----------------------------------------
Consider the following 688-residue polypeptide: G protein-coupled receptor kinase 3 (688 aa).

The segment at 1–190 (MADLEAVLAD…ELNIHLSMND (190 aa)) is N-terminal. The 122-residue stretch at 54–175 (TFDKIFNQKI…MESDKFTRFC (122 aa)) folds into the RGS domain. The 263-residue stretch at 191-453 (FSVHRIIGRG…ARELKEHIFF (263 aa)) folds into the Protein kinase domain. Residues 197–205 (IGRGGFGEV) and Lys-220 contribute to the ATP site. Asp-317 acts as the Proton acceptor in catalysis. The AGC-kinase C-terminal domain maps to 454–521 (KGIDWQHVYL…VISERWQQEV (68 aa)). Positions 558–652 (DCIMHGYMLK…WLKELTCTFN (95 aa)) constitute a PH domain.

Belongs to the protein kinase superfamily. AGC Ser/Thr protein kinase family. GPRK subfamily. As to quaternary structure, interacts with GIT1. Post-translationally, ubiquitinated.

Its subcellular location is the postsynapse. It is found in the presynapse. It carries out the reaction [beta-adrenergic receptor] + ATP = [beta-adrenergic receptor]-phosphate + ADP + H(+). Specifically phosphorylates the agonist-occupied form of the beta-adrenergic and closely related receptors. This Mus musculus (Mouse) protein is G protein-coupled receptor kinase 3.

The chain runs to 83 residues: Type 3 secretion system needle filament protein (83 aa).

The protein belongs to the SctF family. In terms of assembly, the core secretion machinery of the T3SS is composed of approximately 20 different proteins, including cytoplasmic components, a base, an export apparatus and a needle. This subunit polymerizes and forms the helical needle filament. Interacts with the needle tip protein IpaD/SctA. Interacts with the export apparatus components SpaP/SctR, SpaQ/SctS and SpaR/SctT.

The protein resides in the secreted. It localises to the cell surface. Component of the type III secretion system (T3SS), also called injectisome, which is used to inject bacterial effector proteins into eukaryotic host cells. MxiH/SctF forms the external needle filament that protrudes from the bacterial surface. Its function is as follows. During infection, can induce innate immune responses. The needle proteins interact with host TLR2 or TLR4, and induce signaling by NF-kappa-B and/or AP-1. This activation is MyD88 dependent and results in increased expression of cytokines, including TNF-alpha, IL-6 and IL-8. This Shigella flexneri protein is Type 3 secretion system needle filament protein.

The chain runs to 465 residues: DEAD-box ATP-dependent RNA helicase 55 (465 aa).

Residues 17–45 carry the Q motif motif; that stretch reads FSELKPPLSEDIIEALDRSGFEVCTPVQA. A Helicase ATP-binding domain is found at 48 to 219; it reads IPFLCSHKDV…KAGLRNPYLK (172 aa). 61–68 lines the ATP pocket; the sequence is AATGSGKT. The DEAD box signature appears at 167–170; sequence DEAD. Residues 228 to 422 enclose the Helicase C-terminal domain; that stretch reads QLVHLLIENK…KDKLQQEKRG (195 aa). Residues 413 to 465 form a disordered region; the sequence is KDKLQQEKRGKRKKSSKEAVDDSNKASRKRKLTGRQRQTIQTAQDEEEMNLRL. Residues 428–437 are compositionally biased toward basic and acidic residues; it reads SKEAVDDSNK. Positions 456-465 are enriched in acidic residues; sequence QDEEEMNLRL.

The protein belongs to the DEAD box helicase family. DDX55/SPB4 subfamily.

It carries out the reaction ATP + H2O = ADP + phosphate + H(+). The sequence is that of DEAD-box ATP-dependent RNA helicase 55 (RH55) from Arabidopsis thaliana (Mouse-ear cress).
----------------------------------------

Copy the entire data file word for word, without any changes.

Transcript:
Consider the following 688-residue polypeptide: G protein-coupled receptor kinase 3 (688 aa).

The segment at 1–190 (MADLEAVLAD…ELNIHLSMND (190 aa)) is N-terminal. The 122-residue stretch at 54–175 (TFDKIFNQKI…MESDKFTRFC (122 aa)) folds into the RGS domain. The 263-residue stretch at 191-453 (FSVHRIIGRG…ARELKEHIFF (263 aa)) folds into the Protein kinase domain. Residues 197–205 (IGRGGFGEV) and Lys-220 contribute to the ATP site. Asp-317 acts as the Proton acceptor in catalysis. The AGC-kinase C-terminal domain maps to 454–521 (KGIDWQHVYL…VISERWQQEV (68 aa)). Positions 558–652 (DCIMHGYMLK…WLKELTCTFN (95 aa)) constitute a PH domain.

Belongs to the protein kinase superfamily. AGC Ser/Thr protein kinase family. GPRK subfamily. As to quaternary structure, interacts with GIT1. Post-translationally, ubiquitinated.

Its subcellular location is the postsynapse. It is found in the presynapse. It carries out the reaction [beta-adrenergic receptor] + ATP = [beta-adrenergic receptor]-phosphate + ADP + H(+). Specifically phosphorylates the agonist-occupied form of the beta-adrenergic and closely related receptors. This Mus musculus (Mouse) protein is G protein-coupled receptor kinase 3.

The chain runs to 83 residues: Type 3 secretion system needle filament protein (83 aa).

The protein belongs to the SctF family. In terms of assembly, the core secretion machinery of the T3SS is composed of approximately 20 different proteins, including cytoplasmic components, a base, an export apparatus and a needle. This subunit polymerizes and forms the helical needle filament. Interacts with the needle tip protein IpaD/SctA. Interacts with the export apparatus components SpaP/SctR, SpaQ/SctS and SpaR/SctT.

The protein resides in the secreted. It localises to the cell surface. Component of the type III secretion system (T3SS), also called injectisome, which is used to inject bacterial effector proteins into eukaryotic host cells. MxiH/SctF forms the external needle filament that protrudes from the bacterial surface. Its function is as follows. During infection, can induce innate immune responses. The needle proteins interact with host TLR2 or TLR4, and induce signaling by NF-kappa-B and/or AP-1. This activation is MyD88 dependent and results in increased expression of cytokines, including TNF-alpha, IL-6 and IL-8. This Shigella flexneri protein is Type 3 secretion system needle filament protein.

The chain runs to 465 residues: DEAD-box ATP-dependent RNA helicase 55 (465 aa).

Residues 17–45 carry the Q motif motif; that stretch reads FSELKPPLSEDIIEALDRSGFEVCTPVQA. A Helicase ATP-binding domain is found at 48 to 219; it reads IPFLCSHKDV…KAGLRNPYLK (172 aa). 61–68 lines the ATP pocket; the sequence is AATGSGKT. The DEAD box signature appears at 167–170; sequence DEAD. Residues 228 to 422 enclose the Helicase C-terminal domain; that stretch reads QLVHLLIENK…KDKLQQEKRG (195 aa). Residues 413 to 465 form a disordered region; the sequence is KDKLQQEKRGKRKKSSKEAVDDSNKASRKRKLTGRQRQTIQTAQDEEEMNLRL. Residues 428–437 are compositionally biased toward basic and acidic residues; it reads SKEAVDDSNK. Positions 456-465 are enriched in acidic residues; sequence QDEEEMNLRL.

The protein belongs to the DEAD box helicase family. DDX55/SPB4 subfamily.

It carries out the reaction ATP + H2O = ADP + phosphate + H(+). The sequence is that of DEAD-box ATP-dependent RNA helicase 55 (RH55) from Arabidopsis thaliana (Mouse-ear cress).